Pfizer and BioNTech will apply Friday for an emergency use authorization from the Food and Drug Administration for their coronavirus vaccine.
If Pfizer’s application is approved, the vaccine will likely be limited and rolled out in phases, with health-care workers, the elderly and people with underlying health conditions getting the first inoculations. Essential workers, teachers and people in homeless shelters and prisons would likely be next, followed by children and young adults.
The FDA process is expected to take a few weeks, and an advisory committee meeting to review the vaccine has been tentatively scheduled for early December. Some Americans could get their first dose of the vaccine in about a month.
“Filing in the U.S. represents a critical milestone in our journey to deliver a COVID-19 vaccine to the world and we now have a more complete picture of both the efficacy and safety profile of our vaccine, giving us confidence in its potential,” Pfizer CEO Dr. Albert Bourla said in a statement.
Friday’s announcement came two days after Pfizer said a final data analysis found its coronavirus vaccine with BioNTech was 95% effective in preventing Covid, was safe and appeared to fend off severe disease.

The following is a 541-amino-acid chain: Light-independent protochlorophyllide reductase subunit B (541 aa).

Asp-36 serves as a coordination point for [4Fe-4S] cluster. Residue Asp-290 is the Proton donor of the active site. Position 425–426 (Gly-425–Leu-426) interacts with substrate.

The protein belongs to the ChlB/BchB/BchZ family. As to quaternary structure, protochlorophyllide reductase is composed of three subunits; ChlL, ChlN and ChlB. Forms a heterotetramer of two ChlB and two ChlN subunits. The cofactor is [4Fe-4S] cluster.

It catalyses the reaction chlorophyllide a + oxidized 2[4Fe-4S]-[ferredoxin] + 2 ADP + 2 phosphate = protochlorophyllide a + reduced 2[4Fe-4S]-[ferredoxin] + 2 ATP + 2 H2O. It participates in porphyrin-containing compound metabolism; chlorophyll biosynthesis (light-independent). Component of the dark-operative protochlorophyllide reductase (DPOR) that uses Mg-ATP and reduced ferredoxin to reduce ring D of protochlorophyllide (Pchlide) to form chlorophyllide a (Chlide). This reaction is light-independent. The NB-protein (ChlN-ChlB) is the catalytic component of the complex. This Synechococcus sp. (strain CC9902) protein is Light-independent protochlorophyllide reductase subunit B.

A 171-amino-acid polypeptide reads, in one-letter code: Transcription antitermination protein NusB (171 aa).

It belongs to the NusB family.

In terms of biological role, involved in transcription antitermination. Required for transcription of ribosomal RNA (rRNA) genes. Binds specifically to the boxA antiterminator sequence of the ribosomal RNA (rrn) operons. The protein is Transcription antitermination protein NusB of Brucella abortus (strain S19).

The final analysis evaluated 170 confirmed Covid infections among the late-stage trial’s more than 43,000 participants. The companies said 162 cases of Covid were observed in the placebo group versus eight cases observed in the group that received its two-dose vaccine. That resulted in an estimated vaccine efficacy of 95%, they said.
Pfizer is the first in the Covid vaccine race to apply for emergency use with the FDA. Its vaccine contains genetic material called messenger RNA, or mRNA, which scientists expect provokes the immune system to fight the virus. The vaccine requires a storage temperature of minus 94 degrees Fahrenheit, potentially posing challenges for widespread distribution. By comparison, Moderna’s vaccine must be stored at minus 4 degrees Fahrenheit.
Pfizer announced on July 22 that the U.S. agreed to buy 100 million doses of its vaccine for up to $1.95 billion. The agreement, part of the Trump administration’s vaccine program Operation Warp Speed, allows the U.S. to acquire an additional 500 million vaccine doses. Bourla said on Nov. 9 that the company is on track to produce up to 50 million vaccine doses this year and up to 1.3 billion doses in 2021.
It already has initiated rolling submissions with several regulatory agencies around the world, including the European Medicines Agency and the Medicines & Healthcare Products Regulatory Agency in the United Kingdom.
Dr. Anthony Fauci, the nation’s leading infectious disease expert, has said a vaccine could be available to all Americans by April or July.
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